Now, from the FTC to the Justice Department, attention is beginning to be paid to indexing. And it’s not just about the immense power of the Big Three indexers — BlackRock, Vanguard, and State Street. The fact is, for passive to be systemically healthy, active management must remain vigorous and influential. The market needs price discovery to elevate deserving winners and control euphoria. And companies need active shareholders to encourage competition and provide accountability for greed and indiscretion.

At what point has passive grown so dominant, the market becomes dangerously extreme and only offers opportunity to already-entrenched corporate superpowers?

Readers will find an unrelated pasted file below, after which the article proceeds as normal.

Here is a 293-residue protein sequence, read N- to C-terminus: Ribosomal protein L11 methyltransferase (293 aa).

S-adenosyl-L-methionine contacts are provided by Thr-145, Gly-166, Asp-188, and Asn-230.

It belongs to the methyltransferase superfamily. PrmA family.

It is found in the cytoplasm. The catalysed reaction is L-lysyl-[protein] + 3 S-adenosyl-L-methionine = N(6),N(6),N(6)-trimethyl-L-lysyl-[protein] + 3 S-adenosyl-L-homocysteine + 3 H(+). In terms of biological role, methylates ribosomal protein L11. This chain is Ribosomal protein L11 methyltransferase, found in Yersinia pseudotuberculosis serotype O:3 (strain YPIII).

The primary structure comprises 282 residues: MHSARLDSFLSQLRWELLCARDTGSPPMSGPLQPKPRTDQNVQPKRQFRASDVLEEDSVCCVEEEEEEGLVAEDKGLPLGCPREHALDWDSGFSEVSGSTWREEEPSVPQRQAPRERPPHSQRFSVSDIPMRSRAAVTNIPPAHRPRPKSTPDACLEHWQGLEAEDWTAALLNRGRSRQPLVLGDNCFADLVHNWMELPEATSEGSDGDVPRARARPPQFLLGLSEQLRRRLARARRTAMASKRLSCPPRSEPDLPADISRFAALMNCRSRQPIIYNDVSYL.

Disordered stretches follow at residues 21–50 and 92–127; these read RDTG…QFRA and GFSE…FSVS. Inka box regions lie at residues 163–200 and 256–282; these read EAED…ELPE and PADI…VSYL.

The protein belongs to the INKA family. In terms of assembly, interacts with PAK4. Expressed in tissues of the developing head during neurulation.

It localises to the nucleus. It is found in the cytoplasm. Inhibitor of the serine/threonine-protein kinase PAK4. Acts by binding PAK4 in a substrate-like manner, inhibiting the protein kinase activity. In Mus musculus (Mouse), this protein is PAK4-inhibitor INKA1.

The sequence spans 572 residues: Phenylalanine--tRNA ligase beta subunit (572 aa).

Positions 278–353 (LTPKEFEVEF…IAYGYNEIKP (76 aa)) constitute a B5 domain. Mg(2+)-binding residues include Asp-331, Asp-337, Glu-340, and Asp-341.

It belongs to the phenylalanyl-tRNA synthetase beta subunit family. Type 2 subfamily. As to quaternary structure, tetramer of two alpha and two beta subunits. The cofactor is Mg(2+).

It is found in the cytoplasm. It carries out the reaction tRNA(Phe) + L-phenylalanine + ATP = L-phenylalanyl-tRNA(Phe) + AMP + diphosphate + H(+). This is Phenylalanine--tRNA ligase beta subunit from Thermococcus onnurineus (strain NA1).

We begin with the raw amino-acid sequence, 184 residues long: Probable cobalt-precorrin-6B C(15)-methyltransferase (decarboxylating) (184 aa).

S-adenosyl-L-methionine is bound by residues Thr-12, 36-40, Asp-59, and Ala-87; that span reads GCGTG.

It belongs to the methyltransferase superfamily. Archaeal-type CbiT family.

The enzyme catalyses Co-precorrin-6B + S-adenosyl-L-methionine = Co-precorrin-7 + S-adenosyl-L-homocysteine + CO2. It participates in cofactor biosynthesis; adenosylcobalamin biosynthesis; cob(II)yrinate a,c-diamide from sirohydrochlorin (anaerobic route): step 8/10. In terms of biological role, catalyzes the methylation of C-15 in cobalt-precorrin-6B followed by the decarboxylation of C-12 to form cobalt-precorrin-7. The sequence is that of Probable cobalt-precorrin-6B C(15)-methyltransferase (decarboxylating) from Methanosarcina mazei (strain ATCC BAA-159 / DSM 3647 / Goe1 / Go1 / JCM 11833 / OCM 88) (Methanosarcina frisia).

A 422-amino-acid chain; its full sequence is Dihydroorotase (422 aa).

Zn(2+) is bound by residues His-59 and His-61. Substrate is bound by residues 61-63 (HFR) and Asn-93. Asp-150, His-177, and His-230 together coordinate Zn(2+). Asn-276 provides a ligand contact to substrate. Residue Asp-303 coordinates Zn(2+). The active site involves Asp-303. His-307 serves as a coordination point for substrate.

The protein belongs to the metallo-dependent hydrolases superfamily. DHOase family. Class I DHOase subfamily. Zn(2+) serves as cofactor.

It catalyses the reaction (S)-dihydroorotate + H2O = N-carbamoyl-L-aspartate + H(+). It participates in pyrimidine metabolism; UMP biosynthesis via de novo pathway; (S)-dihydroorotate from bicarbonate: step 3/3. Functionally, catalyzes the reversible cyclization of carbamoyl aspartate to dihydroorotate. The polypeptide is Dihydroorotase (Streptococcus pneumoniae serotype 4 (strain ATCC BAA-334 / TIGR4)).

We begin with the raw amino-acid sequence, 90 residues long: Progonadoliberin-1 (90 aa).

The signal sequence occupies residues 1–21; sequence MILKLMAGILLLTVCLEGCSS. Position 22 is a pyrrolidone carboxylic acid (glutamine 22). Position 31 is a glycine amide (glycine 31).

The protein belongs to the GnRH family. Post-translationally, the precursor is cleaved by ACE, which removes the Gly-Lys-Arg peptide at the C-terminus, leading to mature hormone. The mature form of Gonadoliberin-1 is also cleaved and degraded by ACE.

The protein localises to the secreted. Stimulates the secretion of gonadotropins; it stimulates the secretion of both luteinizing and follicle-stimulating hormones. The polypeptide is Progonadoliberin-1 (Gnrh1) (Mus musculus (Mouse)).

Indexing, by its very nature, is biased towards bigness. Retail investors are drawn to mega-cap indexes because they contain brand names they know, trust, and can track just by following the news cycle. Three of the top four ETFs in terms of AUM track the S&P 500. In addition, the more diverse a company’s business and track record, the more it can fit into almost any index construction. In WILTW June 15, 2017, we quoted Horizon Kinetics’ Steven Bregman on this topic:

Aside from being 25% of the iShares U.S. Energy ETF, 22% of the Vanguard Energy ETF, and so forth, Exxon is simultaneously a Dividend Growth stock and a Deep Value stock. It is in the USA Quality Factor ETF and in the Weak Dollar U.S. Equity ETF. Get this: It’s both a Momentum Tilt stock and a Low Volatility stock. It sounds like a vaudeville act.